This blog has been updated to reflect industry updates. Originally published 1 December 2017.
A lot of organisations have experienced cyber attacks, but how are they actually hit? There are many types of cyber attack, and the one the criminal hacker chooses depends on what they are trying to do. Some want data, whereas others want a ransom to be paid.
The most common types of cyber attack are malware and vectors. Malware is designed to disrupt and gain unauthorised access to a computer system. There are the main forms:
Ransomware one of the fastest-growing forms of cyber attacks and has been behind a number of high-profile breaches, including the massive NHS data breach in 2017. It is a type of malicious software that encrypts a victim’s files and demands a payment to release them. However, paying the ransom does not guarantee the recovery of all encrypted data. Staff awareness is the best strategy to manage ransomware threats.
DDoS (distributed denial-of-service) attack
A DDoS attack is a malicious attempt to disrupt normal web traffic and take a site offline. This is done by flooding a system, server or network with more access requests than it can handle. DDoS attacks are often launched from numerous compromised devices, and are usually distributed globally through botnets.
Social engineering deceives and manipulates individuals into divulging sensitive information by convincing them to click malicious links or grant access to a computer, building or system. Two examples of social engineering are:
- Phishing– this is an attempt to access sensitive information such as passwords and bank information by posing as a trusted individual. This is done via electronic communication, most commonly by email, and can inflict enormous damage on organisations.
- Pharming– this is an attack that redirects a website’s traffic to a fake website, where users’ information is then compromised.
A virus is a piece of malicious code that is loaded onto a computer without the user’s knowledge. It can replicate itself and spread to other computers by attaching itself to another computer file.
Worms are similar to viruses in that they are self-replicating, but they do not need to attach themselves to a program. They continually look for vulnerabilities and report back any weaknesses that are found to the worm author.
Spyware/adware can be installed on your computer without your knowledge when you open attachments, click links or download infected software. It then monitors your computer activity and collects personal information.
A Trojan is a type of malware that disguises itself as legitimate software, such as virus removal programs, but performs malicious activity when executed.
Attack vectors are used to gain access to a computer or network in order to infect them with malware or harvest stolen data. Vectors have four main forms:
A drive-by cyber attack targets a user through their Internet browser, installing malware on their computer as soon as they visit an infected website. It can also happen when a user visits a legitimate website that has been compromised by criminal hackers, either infecting them directly or redirecting them to a malicious site.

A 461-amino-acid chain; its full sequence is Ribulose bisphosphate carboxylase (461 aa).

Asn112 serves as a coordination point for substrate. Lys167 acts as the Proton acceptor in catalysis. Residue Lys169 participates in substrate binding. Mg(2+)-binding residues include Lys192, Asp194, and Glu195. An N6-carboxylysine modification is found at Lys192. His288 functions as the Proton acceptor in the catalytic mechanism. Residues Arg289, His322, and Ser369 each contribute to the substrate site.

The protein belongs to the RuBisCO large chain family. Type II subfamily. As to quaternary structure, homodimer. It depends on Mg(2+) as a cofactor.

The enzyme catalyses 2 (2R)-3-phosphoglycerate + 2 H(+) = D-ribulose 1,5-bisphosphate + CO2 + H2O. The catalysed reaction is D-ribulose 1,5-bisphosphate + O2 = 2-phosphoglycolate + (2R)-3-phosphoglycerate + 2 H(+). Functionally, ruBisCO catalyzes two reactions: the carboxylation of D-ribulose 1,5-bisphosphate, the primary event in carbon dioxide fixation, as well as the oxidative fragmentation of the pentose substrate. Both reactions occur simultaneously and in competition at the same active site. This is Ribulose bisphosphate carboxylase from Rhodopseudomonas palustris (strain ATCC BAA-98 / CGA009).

MITM (man in the middle)
An MITM attack is where an attacker alters the communication between two users, impersonating both victims in order to manipulate them and gain access to their data. The users are not aware that they are actually communicating with an attacker rather than each other.
The use of outdated (unpatched) software (e.g. Microsoft XP) opens up opportunities for criminal hackers to take advantage of known vulnerabilities that can bring entire systems down. A zero-day exploit can occur when a vulnerability is made public before a patch or solution has been rolled out by the developer. Patch management is one of the five basic cyber security controls proposed by the UK government’s Cyber Essentials scheme.
An SQL (Structured Query Language) injection occurs when an attacker inserts malicious code into a server that uses SQL. SQL injections are only successful when a security vulnerability exists in an application’s software. Successful SQL attacks force a server to provide access to or modify data.
How to protect against cyber security attacks
Any one of these cyber attacks can be easily implemented if your organisation does not have the proper cyber security in place. It is vital to assess your organisation’s level of cyber security in order to see where your weaknesses are, and how you can ensure that you are fully protected.
The most effective strategy to mitigate and minimise the effects of a cyber attack is to build a solid foundation upon which to grow your cyber security technology stack.
Solution providers often tell their clients that their applications are 100% compatible and will operate seamlessly with the current IT infrastructure, which, for the most part, is true. The problem arises when organisations add IT security solutions from different manufacturers regardless of the granularity of their configuration settings, and technology gaps are exposed.
Technology gaps appear for one simple reason: developers always keep certain portions of their code proprietary to retain their competitive advantage, meaning applications from different developers are never completely compatible. It is through the resulting gaps that attacks usually occur.
Robust cyber security will help you identify these gaps and mitigate the risk of an attack.
Start your journey to being cyber secure today
IT Governance has a wealth of experience in the cyber security and risk management fields. We’ve worked with hundreds of organisations in a range of industries for more than 15 years, and all of our consultants are qualified, experienced practitioners.
Our services can be tailored for organisations of all sizes in any industry and location. Browse our wide range of solutions below to kick-start your cyber security project.